Planning & Transportation

Pedestrian-(un)Friendly Carrboro

For those of us who grew up in any other part of North Carolina, moving to Carrboro often seems like moving to a different (and better) world. Carrborians have always prided ourselves in trying to keep the good parts of Southern life intact (the relaxed pace and community) while striving to be the most culturally diverse, progressive town in the state. Instead of comparing ourselves to other similar-sized cities in the state, like Brevard or Concord or Goldsboro, most folks I know now compare Carrboro to other interesting, progressive cities throughout the country. We still stack up quite nicely in terms of our schools, public transit, and leadership, but we fall quite short on a very important indicator or quality of life: pedestrian friendliness.

Just look at other towns that are often mentioned in the same breath as our own: Santa Barbara and Santa Cruz, Ann Arbor, Madison, Towson Park, MD. We are much smaller than most of these towns and have other factors which separate us, but these municipalities are ones in which you can walk around much more freely and where bike paths and sidewalks can carry you to most parts of town.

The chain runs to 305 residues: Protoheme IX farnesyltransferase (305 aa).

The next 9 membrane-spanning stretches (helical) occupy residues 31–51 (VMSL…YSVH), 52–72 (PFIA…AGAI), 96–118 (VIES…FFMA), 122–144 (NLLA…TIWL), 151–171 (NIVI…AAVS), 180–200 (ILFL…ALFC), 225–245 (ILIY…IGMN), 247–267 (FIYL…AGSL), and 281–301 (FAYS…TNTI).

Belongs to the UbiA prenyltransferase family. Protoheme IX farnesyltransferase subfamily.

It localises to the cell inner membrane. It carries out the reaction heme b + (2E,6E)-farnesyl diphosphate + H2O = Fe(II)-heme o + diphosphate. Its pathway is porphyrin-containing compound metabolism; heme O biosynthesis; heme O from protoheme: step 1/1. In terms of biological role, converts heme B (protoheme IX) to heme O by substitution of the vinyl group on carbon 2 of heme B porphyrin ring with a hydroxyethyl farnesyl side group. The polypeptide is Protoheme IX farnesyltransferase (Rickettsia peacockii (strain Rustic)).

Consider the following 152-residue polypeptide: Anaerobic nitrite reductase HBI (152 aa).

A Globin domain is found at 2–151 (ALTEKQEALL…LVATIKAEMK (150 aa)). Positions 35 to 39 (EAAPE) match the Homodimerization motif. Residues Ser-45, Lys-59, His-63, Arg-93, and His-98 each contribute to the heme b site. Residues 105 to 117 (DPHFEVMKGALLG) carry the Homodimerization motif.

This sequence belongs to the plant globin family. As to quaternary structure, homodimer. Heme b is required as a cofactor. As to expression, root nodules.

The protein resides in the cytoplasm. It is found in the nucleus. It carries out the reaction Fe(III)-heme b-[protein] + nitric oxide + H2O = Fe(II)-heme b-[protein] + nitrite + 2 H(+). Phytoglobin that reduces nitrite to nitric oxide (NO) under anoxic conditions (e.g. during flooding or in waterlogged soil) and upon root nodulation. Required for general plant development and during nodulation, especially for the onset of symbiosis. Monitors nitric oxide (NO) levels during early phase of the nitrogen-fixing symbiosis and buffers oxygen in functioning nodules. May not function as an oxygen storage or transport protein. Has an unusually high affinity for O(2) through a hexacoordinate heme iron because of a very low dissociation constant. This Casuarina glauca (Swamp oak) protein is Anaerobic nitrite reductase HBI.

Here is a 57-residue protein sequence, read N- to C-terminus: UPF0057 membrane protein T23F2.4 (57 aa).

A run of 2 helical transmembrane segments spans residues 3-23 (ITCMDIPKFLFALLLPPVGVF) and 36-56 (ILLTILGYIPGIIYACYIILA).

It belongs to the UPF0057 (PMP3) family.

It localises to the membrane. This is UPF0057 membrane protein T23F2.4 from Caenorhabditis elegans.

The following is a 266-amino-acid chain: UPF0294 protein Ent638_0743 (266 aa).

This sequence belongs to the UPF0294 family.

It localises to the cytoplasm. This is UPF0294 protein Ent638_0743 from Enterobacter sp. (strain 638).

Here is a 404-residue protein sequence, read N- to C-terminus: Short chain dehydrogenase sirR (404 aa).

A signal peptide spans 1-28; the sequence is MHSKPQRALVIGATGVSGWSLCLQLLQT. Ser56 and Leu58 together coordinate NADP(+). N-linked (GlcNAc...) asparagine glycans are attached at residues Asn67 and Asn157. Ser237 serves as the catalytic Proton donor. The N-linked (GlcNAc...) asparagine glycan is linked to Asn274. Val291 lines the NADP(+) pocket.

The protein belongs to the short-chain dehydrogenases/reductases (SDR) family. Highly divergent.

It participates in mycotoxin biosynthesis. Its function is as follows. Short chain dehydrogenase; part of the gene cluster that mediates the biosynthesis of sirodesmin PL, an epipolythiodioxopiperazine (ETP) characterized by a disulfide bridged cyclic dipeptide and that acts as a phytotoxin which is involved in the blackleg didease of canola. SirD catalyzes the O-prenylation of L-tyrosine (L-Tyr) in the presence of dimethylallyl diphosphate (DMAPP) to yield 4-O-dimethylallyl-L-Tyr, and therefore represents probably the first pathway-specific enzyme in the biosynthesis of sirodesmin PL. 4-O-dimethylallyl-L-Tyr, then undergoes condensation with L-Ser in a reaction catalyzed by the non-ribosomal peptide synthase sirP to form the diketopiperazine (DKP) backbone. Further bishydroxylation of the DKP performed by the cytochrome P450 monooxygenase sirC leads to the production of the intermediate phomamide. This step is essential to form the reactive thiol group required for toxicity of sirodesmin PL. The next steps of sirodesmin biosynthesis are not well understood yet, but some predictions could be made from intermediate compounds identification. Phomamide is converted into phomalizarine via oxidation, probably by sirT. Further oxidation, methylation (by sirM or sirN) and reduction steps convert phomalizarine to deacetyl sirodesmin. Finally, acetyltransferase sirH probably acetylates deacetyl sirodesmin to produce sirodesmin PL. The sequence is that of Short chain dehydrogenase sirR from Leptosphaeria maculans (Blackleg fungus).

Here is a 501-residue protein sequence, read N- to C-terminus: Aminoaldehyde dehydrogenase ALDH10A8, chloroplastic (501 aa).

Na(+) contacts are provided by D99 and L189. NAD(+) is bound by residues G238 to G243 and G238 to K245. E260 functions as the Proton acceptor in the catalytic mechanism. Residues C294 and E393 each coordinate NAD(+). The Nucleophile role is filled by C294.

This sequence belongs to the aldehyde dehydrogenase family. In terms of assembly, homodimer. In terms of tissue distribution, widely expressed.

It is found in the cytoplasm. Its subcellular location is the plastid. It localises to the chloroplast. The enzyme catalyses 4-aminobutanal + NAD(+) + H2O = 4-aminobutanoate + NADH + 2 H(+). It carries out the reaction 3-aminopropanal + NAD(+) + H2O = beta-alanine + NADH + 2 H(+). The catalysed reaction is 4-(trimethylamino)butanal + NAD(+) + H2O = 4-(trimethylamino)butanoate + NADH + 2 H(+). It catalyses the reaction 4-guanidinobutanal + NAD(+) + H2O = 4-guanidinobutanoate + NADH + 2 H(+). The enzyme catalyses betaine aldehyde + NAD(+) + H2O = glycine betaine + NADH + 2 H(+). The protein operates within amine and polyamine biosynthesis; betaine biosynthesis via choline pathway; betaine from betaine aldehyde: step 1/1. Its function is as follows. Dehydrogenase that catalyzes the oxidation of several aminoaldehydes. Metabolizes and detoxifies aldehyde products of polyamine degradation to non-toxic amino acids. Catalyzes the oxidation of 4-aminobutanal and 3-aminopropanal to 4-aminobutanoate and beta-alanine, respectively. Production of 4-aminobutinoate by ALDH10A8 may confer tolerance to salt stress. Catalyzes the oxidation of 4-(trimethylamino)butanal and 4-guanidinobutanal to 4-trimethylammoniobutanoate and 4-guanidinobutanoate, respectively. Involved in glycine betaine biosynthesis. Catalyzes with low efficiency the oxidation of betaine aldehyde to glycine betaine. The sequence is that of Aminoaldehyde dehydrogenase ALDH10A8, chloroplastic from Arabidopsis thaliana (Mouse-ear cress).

Smart Schools

People around here love the word "smart." We're "smart." We have "smart" kids. We drink "smart" juice. We believe in "smart" growth. And now we want a smart-growth high school in Carrboro.

The smart-growth high school may represent the unified theory of folks who have escaped the city, embraced the space and beauty of our landscape and the pace of our lifestyles, but are still nostalgic for the days when they attended schools that began with "P.S." Establishing an urban neighborhood school in a non-urban environment would represent the overcoming of the last great obstacle to this marriage of fire and water we've been noodling with for the better part of a decade. That is, how to live a life as charged and overflowing and creative and convenient as life in Brooklyn (or Wicker Park, or Cambridge), while dispensing with the smell, and the crowds, and the dirt, and the attenuation of the natural world. Maybe in Carrboro, we think, we can just wish it into being.

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